A reader wrote to us a couple of days ago about some worms or larvae he found in a homemade snack bar. (Technically, the worms or larvae were found in a protein bar, but we aren’t sure what is in the protein bar, so this further specificity isn’t really helpful.) The reader was first of all wondering what the worms or larvae are (that’s why we keep using the phrase “worms or larvae” – he wasn’t sure what he found), and he was also wondering if they could cause harm if ingested, as the reader took a bite of the snack bar before discovering the creatures within it. We’ll address both questions – what are the worms or larvae in the protein bar, and are they safe to eat? – in turn.
But first, let’s take a look at the picture our reader sent along with his question:
Clearly, several creatures have made their way into this bar, and we can only imagine our reader’s distress when he saw that his protein bar had even more protein than he realized.
Although this is a clear enough picture, we can’t examine the picture closely enough to exactly identify what he found. However, we can say that we are essentially certain he found some sort of larva, not worms (as we define “worms”), as there is nothing unusual about finding larvae in one’s food, alas. Larvae are immature forms of insects and various other animals. During the larval stage of the life cycle, a creature’s main function is to eat so that they can grow and develop into their adult form. They take this food where it comes, which is occasionally in places around the house like pantries in which food isn’t sufficiently sealed. We don’t know how the larvae made it into our reader’s protein bar, but at some stage in its production, hungry larvae found their way in.
Again, we can’t say exactly what our reader found, but the larva look a bit like waxworms and mealworms, two of the most common larvae people find in their stored foods. Waxworms are the larval form of Indianmeal moths, and mealworms the larval form of a species of darkling beetle (Tenebrio molitor, more specifically). We pick these out primarily because they are commonly found in foods, however. Lots of other larvae look like the creatures pictured above, such as maggots, to pick one example, which are the larval form of the various species of flies that belong to the Brachycera suborder.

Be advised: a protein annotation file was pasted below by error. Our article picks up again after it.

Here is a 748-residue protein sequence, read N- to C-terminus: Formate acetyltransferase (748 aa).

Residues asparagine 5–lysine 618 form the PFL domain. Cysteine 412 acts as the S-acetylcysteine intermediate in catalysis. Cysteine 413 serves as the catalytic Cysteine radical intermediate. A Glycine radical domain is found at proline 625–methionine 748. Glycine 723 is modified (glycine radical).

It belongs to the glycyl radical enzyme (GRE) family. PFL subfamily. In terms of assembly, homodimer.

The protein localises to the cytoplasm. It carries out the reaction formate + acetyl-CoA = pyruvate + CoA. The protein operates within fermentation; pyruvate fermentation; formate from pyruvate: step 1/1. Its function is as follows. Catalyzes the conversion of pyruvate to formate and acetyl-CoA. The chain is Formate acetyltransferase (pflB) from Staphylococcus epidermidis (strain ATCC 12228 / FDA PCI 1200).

Our reader might take some comfort in the fact that larvae are commonly eaten by humans around the world, like the Philippines, for instance. (This practice is called “entomophagy.”) That said, we’ll briefly note a couple of things we covered in our article about how safe it is to eat worms, which our reader can look at if he wants more information. First, the problem with eating larvae isn’t necessarily the larvae themselves; rather, it is what the larvae is carrying with them, which could potentially be various bacteria (not that the human body can’t withstand a great deal of bacteria). Second, it is always difficult to predict how someone will react to a foreign food source. Lots of things can upset a stomach, and food allergens are always a source of concern as well.
But these are just general reasons why you wouldn’t want to go around eating random larvae. There is a good chance the larvae will cause our reader no harm or discomfort, especially if the larvae were baked into the protein bar (because the high temperatures could have killed any bacteria in the larvae). However, we are not medical doctors and can’t offer any medical advice, and needless to say, our reader should seek medical care if concerning symptoms accompanied his eating of the protein bar. But as general, non-medical advice, we see no reason why our reader should panic.
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